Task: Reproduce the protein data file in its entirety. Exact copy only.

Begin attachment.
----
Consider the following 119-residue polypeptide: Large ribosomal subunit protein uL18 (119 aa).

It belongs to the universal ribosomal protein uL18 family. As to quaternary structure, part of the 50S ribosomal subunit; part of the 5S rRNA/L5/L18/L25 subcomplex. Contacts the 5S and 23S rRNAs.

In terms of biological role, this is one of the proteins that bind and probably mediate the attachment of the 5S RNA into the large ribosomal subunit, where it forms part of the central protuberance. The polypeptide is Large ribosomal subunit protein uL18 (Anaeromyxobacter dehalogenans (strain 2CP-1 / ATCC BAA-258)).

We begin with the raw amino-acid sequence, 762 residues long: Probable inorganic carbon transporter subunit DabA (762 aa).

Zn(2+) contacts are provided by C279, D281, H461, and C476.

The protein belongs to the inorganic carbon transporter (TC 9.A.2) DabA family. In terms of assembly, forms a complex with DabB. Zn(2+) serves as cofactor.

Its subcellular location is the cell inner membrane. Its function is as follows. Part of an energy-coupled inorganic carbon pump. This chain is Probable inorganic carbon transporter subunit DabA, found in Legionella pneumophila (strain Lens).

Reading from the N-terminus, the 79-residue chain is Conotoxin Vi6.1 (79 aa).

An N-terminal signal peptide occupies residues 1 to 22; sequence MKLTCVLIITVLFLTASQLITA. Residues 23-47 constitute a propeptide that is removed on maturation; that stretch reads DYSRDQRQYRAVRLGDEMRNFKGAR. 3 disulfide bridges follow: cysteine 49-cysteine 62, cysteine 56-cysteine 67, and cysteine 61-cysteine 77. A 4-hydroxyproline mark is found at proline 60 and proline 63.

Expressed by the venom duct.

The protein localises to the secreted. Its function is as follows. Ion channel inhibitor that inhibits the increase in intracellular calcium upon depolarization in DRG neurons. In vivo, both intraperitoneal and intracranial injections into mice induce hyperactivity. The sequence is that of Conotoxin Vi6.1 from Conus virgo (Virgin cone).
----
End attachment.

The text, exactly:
Consider the following 119-residue polypeptide: Large ribosomal subunit protein uL18 (119 aa).

It belongs to the universal ribosomal protein uL18 family. As to quaternary structure, part of the 50S ribosomal subunit; part of the 5S rRNA/L5/L18/L25 subcomplex. Contacts the 5S and 23S rRNAs.

In terms of biological role, this is one of the proteins that bind and probably mediate the attachment of the 5S RNA into the large ribosomal subunit, where it forms part of the central protuberance. The polypeptide is Large ribosomal subunit protein uL18 (Anaeromyxobacter dehalogenans (strain 2CP-1 / ATCC BAA-258)).

We begin with the raw amino-acid sequence, 762 residues long: Probable inorganic carbon transporter subunit DabA (762 aa).

Zn(2+) contacts are provided by C279, D281, H461, and C476.

The protein belongs to the inorganic carbon transporter (TC 9.A.2) DabA family. In terms of assembly, forms a complex with DabB. Zn(2+) serves as cofactor.

Its subcellular location is the cell inner membrane. Its function is as follows. Part of an energy-coupled inorganic carbon pump. This chain is Probable inorganic carbon transporter subunit DabA, found in Legionella pneumophila (strain Lens).

Reading from the N-terminus, the 79-residue chain is Conotoxin Vi6.1 (79 aa).

An N-terminal signal peptide occupies residues 1 to 22; sequence MKLTCVLIITVLFLTASQLITA. Residues 23-47 constitute a propeptide that is removed on maturation; that stretch reads DYSRDQRQYRAVRLGDEMRNFKGAR. 3 disulfide bridges follow: cysteine 49-cysteine 62, cysteine 56-cysteine 67, and cysteine 61-cysteine 77. A 4-hydroxyproline mark is found at proline 60 and proline 63.

Expressed by the venom duct.

The protein localises to the secreted. Its function is as follows. Ion channel inhibitor that inhibits the increase in intracellular calcium upon depolarization in DRG neurons. In vivo, both intraperitoneal and intracranial injections into mice induce hyperactivity. The sequence is that of Conotoxin Vi6.1 from Conus virgo (Virgin cone).